In-flight Trash: Airlines and Landfills
In February, a report released by Green America illuminated the airline industry in a rather poor light.
The report collected data from 11 major carriers and estimates that each passenger generates about 1.3 lb. (0.59kg) of waste per flight. 75% of that waste is made up of recyclable trash, but only 20% gets recycled.
Although all carriers admit the importance of recycling, none cited in the report have a program to collect the 4 major categories of recyclables (paper, glass, plastic, aluminum).
According to the Natural Resource Defense Council (NRDC), each year, U.S. airlines throw out enough aluminum cans to build 58 Boeing 747s. That's a lot of wasted "raw" material.
The problem is, the trash needs to be sorted on board the plane. If not, then all of it goes into a landfill.
Airlines are still trying to come up with cost-effective and environmentally friendly solutions to address the need to recycle and yet another need to reduce the cost of waste disposal. Sometimes, the solution seems counter-productive.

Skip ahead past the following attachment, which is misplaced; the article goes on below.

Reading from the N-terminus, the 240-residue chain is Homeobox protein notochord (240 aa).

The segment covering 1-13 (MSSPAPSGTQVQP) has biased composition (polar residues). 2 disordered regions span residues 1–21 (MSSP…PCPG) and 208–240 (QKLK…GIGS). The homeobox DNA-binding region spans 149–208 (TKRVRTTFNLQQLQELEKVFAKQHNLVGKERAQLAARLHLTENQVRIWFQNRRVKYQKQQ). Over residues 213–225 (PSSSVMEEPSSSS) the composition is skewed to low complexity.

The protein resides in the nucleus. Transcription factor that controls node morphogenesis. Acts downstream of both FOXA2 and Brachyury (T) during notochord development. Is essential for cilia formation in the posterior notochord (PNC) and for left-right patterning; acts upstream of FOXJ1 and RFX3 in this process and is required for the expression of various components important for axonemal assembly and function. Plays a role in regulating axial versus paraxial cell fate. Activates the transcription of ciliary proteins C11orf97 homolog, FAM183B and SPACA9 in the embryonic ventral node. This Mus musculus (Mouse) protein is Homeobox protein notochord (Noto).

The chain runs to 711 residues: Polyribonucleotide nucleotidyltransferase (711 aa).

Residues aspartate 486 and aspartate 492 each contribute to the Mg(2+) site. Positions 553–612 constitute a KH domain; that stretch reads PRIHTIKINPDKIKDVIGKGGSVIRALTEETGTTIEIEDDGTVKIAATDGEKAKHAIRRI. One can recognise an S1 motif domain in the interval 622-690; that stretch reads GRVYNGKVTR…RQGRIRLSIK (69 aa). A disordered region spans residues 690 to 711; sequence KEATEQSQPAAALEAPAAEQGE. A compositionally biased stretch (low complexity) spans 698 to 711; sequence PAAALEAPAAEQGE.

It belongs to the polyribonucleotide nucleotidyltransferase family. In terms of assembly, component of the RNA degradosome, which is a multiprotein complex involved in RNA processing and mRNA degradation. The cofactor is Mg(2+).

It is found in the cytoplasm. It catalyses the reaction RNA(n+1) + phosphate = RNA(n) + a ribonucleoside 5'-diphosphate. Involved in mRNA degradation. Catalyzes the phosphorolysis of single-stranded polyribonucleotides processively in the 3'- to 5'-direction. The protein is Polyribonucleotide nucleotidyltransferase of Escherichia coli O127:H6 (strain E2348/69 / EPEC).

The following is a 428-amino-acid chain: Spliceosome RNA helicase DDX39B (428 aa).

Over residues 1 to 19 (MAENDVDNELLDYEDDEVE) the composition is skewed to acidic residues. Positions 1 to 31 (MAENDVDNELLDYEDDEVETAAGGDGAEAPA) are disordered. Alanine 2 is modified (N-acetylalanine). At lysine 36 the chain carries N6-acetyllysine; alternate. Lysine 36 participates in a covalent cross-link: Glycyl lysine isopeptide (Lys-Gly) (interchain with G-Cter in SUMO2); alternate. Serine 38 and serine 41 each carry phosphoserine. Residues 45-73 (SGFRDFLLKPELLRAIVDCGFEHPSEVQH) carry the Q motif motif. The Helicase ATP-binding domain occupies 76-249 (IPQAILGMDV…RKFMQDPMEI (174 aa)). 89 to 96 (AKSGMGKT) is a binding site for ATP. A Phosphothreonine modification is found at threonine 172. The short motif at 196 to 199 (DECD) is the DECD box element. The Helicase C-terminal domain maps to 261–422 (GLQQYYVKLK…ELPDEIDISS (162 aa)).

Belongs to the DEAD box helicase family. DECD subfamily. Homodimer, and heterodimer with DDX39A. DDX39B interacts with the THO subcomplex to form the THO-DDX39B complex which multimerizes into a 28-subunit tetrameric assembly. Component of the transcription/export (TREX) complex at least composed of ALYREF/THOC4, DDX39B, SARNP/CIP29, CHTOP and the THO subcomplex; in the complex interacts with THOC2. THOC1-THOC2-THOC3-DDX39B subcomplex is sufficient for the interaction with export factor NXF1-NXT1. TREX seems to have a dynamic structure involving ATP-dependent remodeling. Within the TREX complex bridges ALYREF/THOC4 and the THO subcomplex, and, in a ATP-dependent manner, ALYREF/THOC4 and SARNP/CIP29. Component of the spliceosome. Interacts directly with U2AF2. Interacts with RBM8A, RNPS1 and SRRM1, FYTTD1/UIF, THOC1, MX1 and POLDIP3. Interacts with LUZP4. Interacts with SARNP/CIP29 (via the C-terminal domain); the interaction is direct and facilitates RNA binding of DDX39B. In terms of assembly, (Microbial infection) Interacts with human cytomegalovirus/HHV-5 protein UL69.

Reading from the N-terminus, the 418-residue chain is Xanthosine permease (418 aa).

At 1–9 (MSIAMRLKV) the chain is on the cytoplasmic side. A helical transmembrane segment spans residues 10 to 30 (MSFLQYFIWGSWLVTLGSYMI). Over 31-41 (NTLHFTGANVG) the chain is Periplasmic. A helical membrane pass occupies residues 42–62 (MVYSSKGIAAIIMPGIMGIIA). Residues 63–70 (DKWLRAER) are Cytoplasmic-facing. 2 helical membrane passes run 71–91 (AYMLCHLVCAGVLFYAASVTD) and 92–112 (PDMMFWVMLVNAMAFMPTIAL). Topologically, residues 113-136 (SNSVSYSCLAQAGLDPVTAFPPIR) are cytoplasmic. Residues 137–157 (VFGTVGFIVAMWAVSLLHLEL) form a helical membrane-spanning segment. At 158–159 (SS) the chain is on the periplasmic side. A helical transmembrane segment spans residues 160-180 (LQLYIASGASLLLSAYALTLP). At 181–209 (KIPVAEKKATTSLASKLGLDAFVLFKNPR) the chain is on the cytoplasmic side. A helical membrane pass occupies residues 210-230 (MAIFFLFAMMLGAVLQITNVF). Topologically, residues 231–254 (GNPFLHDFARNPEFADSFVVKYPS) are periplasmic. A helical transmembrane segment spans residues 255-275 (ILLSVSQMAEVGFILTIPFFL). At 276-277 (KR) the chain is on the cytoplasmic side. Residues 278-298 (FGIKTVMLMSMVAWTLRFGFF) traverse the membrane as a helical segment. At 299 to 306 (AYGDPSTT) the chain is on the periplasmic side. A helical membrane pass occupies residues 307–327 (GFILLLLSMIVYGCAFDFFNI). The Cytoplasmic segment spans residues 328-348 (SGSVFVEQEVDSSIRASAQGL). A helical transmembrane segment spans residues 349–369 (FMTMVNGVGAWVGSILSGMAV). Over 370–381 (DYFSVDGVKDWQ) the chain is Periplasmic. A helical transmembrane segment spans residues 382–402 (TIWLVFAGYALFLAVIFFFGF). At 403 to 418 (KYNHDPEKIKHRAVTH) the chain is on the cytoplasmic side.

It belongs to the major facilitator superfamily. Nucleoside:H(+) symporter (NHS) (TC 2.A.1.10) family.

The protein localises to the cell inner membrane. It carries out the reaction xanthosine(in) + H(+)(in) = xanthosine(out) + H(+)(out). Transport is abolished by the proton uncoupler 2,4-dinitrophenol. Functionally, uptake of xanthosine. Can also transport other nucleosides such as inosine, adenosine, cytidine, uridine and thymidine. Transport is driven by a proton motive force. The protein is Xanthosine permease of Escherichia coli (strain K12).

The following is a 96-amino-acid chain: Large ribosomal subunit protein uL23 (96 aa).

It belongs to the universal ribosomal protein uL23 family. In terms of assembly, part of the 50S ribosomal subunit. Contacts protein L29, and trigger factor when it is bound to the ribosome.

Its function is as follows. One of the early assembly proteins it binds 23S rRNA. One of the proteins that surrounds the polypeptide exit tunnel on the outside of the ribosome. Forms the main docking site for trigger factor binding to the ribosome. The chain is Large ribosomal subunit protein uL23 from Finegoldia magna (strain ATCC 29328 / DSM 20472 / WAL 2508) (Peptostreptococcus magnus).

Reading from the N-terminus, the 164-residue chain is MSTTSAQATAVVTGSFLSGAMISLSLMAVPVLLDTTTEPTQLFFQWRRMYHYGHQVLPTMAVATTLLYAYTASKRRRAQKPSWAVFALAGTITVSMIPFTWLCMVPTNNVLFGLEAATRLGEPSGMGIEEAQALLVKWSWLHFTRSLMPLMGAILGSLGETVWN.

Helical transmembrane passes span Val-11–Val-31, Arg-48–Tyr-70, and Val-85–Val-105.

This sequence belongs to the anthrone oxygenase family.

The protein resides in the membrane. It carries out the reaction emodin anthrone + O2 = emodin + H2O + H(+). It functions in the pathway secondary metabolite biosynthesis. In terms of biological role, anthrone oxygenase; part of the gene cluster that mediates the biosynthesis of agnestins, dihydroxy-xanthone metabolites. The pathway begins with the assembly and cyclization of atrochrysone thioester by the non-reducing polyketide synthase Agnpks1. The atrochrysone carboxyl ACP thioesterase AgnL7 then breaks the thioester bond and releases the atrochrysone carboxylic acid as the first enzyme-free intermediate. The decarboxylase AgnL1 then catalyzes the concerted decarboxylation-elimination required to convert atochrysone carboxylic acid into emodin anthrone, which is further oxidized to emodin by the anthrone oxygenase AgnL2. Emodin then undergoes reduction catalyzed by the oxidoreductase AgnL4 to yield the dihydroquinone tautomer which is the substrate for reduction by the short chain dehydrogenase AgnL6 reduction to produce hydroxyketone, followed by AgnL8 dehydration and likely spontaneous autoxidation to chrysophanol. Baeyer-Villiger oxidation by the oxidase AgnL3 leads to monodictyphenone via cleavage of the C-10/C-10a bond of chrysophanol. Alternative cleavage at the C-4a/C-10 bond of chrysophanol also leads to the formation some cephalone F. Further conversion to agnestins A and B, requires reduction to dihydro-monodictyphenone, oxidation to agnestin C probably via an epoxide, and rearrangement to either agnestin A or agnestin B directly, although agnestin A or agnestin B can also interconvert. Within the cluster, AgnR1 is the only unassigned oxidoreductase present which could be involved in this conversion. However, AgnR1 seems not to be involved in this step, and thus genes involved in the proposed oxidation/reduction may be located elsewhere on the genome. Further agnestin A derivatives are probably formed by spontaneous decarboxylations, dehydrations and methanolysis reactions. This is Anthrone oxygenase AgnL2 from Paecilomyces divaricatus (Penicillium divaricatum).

A case in point is Quantas, which distributes a rather fancy looking, single-use, only partly biodegradable trash bag (the airline says it's working on a fully biodegradable one) to each passenger, asking passengers to put in it all non-recyclable waste (food scraps, chewing gum, snot rags, etc.), but a system of waste management that creates more trash isn't logical. Quantas should be commended for its good intentions, but this system of giving each passenger a single-use trash bag needs more tinkering.
It appears that small, regional airlines do a much better job than major carriers. For example, Horizon Air started its onboard-recycling program in the 80s. Today, the Seattle-based regional airline, which didn't make it as a major airliner on the Green America rankings, recycles about 70% of all onboard waste.
Understandably, major airline carriers generate more trash because they have more of everything: flights, passengers, destinations, etc. This means that if and when major carriers figure out a solution to sorting and recycling trash, then they would truly create a positive impact on the environment.
In this day and age of global economies and multi-national corporations, air travel is essential to many fields of business. It's not realistic to reduce or eliminate air travel, but it is possible to design waste disposal systems that are more eco-friendly. So, hopefully, the big guns in the airline industry figure out a viable recycling program, sooner than later.